My route followed a newly-graded dirt road starting from Lone Tree Rd, traversing the NW side of Antimony Peak across several ranch boundaries. The large grader we'd seen on the first visit was missing, but the work that had been done to improve the road was evident for several miles. A low concrete bridge had been installed at the only creek crossing, really just a series of concrete and steel rectangular slabs fitted together over the creek. Elsewhere the road had been smoothed and drainages installed under the roadbed in several locations. Portions were left still under construction, so it appears that the work is not yet complete. The sun set soon after starting out and twilight came and faded over the next half hour. The surrounding hills, green with recent rain, began to transform from green to shades of gray with the coming darkness.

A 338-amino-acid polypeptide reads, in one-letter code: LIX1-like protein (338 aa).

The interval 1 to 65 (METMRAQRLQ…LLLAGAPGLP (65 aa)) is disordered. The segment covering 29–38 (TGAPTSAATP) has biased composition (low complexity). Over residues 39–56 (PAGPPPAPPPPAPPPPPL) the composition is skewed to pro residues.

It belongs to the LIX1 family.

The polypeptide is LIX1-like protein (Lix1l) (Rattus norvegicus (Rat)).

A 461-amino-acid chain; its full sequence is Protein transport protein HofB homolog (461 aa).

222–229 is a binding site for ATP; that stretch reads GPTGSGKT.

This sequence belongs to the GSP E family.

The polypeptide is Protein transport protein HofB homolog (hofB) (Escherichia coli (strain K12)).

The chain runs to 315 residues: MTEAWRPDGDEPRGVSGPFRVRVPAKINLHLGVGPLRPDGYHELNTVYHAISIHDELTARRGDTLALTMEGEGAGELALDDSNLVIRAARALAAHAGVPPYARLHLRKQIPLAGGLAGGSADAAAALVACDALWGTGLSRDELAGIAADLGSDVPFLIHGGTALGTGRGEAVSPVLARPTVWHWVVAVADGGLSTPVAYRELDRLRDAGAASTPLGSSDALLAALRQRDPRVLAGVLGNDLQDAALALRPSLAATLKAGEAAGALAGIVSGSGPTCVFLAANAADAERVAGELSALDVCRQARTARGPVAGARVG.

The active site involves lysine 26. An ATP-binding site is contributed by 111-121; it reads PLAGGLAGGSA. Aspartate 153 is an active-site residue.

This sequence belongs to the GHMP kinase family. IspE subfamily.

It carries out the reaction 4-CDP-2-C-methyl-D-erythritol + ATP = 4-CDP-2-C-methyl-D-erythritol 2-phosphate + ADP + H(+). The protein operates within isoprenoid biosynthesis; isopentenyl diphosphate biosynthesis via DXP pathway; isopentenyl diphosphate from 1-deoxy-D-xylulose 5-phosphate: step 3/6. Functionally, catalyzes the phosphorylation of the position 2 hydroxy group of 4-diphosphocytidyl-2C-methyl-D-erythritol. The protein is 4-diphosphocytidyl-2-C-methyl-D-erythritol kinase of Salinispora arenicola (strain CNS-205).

The first hour was taken in following the series of roads to Frenchs Pass where I then followed along the crest of the Range towards Mariposa Peak. Now quite dark, from this point on one could see lights to the east to the Central Valley and west to Hollister and Gilroy. Following the crest in a northeast direction, travel continued to be easy over grassy hillsides. Grazing cattle were periodically disturbed from the outset, resulting in much lowing, indecision on which way to run, more lowing, herd mentality in action. If one cow chose to run the opposite direction, he would stop and think better of this and then almost run me over in order to rejoin the others. More lowing. But at least they kept the grounds nicely mowed and cross-country travel was a breeze.